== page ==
Practitioners of a scientific discipline know that the first mistake outsiders often make is a failure to familiarize ones self with the often quite large body of peer reviewed published research in that field. The economists who authored the original article have fallen into that common blunder here.
When two disciplines come into conflict it is often a good idea to pay heed to the discipline whose field of expertise and history of research best covers the bone of contention. The central conflict here is over two variables - genetic diversity, and population density at various times in history and prehistory. Anthropologists have a long established, peer reviewed record of research into genetic diversity and human migration; economists do not. Anthropologists (specifically, archaeologists) have a long established, peer reviewed record of research on population estimation throughout history and prehistory across the globe; economists do not.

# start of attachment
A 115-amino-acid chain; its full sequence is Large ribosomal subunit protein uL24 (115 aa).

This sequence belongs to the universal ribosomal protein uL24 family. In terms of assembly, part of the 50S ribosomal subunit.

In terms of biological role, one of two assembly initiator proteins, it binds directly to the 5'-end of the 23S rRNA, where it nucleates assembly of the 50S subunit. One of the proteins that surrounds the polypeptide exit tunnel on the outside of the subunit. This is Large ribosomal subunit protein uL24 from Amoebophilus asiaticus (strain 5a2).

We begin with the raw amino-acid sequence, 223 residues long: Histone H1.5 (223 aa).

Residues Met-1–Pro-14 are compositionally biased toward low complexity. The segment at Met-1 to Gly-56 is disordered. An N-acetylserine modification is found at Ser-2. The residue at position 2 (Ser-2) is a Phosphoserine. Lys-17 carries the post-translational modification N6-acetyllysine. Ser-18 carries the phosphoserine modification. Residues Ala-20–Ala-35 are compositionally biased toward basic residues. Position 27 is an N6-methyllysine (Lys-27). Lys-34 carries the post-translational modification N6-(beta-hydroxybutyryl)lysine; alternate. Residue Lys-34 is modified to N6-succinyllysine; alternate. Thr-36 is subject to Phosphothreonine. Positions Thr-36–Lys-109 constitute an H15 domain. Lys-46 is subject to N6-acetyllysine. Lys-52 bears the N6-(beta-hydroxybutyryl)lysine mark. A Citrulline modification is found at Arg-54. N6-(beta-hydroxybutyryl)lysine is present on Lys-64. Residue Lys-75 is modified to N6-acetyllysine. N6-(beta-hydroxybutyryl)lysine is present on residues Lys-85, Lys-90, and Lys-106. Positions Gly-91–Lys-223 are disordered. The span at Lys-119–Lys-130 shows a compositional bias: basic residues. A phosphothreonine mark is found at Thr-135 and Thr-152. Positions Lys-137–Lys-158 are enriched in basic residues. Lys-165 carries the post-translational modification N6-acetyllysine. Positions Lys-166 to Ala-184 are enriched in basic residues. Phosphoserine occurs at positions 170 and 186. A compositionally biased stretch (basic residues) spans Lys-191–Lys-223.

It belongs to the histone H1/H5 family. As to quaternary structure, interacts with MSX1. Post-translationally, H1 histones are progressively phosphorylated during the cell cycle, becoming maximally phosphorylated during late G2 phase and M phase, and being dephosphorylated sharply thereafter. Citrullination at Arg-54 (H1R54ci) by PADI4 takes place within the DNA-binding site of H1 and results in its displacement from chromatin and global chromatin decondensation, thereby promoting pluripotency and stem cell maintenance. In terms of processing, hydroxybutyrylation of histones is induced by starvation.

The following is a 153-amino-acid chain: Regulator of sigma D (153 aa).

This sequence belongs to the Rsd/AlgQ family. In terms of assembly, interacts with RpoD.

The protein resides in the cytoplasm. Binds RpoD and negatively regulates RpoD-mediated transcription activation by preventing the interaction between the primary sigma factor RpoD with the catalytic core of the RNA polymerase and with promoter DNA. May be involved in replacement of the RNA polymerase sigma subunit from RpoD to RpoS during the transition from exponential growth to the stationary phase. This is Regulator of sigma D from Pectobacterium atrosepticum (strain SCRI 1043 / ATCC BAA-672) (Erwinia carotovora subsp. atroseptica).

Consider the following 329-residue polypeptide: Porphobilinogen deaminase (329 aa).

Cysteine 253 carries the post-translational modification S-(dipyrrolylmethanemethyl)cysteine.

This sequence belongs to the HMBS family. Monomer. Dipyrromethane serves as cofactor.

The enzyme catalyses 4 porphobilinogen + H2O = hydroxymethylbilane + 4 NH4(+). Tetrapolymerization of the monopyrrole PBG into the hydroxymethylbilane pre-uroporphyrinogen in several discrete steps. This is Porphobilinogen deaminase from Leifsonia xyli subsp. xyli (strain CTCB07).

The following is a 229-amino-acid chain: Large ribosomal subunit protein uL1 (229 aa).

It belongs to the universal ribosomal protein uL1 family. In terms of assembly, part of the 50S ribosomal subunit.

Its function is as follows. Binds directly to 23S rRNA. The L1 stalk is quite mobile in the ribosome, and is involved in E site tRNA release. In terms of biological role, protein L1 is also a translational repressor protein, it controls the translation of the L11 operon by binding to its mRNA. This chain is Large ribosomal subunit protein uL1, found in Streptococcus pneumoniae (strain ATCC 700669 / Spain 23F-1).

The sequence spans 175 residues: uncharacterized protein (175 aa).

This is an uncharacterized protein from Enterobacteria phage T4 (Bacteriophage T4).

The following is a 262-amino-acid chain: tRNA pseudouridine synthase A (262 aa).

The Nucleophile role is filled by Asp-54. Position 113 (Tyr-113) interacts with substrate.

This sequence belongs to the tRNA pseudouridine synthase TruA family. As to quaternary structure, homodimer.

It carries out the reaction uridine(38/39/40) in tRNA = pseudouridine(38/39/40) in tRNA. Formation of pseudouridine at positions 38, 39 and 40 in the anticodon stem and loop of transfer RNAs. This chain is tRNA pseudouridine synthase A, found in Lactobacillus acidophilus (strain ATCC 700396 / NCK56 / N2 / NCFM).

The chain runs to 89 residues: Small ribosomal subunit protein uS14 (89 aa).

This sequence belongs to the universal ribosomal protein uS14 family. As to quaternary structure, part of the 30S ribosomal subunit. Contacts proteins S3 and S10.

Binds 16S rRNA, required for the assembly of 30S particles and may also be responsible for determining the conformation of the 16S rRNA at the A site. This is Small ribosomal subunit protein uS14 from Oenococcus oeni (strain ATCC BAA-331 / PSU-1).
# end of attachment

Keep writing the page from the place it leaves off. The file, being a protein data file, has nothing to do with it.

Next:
As a result, the economists who wrote the original paper got both their genetic diversity AND population density estimates wrong, so their work is essentially worthless. The rebuttal by the anthropologists goes ino great detail on these errors often resulting from long outdated sources or complete lack of awareness of published literature in the relevant areas of research.
N.B. dupe since I unintentionally wasn't logged in originally